It made history because the court, until a new majority assumes power, said "we aren't getting involved in these partisan gerrymandering cases because they are too political." Which further made the court a political institution, in the eyes of some, and an odd savior of partisan gerrymandering to others.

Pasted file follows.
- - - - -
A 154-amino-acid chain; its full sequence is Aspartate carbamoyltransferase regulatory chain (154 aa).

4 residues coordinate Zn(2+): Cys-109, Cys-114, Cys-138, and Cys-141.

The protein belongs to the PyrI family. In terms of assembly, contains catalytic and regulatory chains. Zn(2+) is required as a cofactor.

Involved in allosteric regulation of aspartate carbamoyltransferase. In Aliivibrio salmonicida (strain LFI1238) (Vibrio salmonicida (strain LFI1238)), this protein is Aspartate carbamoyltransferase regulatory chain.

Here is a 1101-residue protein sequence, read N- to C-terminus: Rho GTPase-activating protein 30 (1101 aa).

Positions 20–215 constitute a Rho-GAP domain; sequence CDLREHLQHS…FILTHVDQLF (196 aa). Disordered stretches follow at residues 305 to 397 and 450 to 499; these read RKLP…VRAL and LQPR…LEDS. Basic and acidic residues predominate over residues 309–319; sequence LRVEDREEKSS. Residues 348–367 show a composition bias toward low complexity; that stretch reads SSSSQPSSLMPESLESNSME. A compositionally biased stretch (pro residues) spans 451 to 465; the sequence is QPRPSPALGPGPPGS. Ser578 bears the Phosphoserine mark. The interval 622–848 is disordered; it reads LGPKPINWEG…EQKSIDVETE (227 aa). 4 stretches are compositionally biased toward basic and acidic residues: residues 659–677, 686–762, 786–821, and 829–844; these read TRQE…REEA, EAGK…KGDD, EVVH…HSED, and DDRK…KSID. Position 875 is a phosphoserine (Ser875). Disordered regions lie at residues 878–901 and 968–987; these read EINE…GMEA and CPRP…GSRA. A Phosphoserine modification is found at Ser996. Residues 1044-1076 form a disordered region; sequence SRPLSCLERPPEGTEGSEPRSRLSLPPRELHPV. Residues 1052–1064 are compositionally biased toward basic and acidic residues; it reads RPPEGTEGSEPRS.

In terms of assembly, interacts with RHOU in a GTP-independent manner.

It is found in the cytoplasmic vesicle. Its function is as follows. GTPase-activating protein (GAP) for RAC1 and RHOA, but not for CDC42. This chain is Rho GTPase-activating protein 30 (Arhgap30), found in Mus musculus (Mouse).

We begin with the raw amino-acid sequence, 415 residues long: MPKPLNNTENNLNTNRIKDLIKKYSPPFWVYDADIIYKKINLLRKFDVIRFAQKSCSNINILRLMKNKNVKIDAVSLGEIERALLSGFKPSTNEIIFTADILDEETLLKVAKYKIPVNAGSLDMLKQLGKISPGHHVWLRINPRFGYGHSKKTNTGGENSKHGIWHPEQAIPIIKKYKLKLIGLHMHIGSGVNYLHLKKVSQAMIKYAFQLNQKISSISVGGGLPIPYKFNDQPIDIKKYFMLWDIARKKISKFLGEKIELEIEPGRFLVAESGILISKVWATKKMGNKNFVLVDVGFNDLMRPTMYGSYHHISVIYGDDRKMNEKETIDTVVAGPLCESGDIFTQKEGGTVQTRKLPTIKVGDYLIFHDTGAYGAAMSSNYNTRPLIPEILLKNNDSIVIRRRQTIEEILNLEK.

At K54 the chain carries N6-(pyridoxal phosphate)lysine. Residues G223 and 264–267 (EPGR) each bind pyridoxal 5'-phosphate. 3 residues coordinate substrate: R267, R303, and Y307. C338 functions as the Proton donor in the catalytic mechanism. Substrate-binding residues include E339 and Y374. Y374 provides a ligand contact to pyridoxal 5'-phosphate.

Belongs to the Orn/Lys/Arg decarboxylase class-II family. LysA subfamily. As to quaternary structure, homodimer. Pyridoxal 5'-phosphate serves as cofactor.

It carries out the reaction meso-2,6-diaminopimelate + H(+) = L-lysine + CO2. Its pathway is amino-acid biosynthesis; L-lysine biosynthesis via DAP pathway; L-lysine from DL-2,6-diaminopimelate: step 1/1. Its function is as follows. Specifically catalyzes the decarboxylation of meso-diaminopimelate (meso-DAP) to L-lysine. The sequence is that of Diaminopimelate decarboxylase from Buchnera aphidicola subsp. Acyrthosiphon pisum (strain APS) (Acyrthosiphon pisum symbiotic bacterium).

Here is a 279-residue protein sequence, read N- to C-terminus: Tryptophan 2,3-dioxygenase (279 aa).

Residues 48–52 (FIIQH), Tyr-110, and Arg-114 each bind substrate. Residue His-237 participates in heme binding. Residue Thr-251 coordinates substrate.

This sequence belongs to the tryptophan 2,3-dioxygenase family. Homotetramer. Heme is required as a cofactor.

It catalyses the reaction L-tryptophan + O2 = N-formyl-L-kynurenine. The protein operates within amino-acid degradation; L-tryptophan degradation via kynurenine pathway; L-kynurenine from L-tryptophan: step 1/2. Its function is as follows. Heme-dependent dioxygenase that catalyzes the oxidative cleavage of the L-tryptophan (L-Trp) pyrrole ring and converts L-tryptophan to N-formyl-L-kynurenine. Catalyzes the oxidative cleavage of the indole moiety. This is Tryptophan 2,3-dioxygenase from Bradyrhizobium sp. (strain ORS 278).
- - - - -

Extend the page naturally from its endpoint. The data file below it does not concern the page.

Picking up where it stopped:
In an interview the day of the U.S. Supreme Court's decision not to involve federal courts in partisan gerrymandering because of the "political question" doctrine regarding justiciability, I mentioned the fact that we have a dual judicial system, with both a federal court system and a state court system. And that the state case, challenging partisan gerrymandering based on state constitutional law, was working its way through the state system and could end up at the North Carolina Supreme Court. Immediately after my comments, former state senator Bob Rucho (the "Rucho" of the case name) said the following: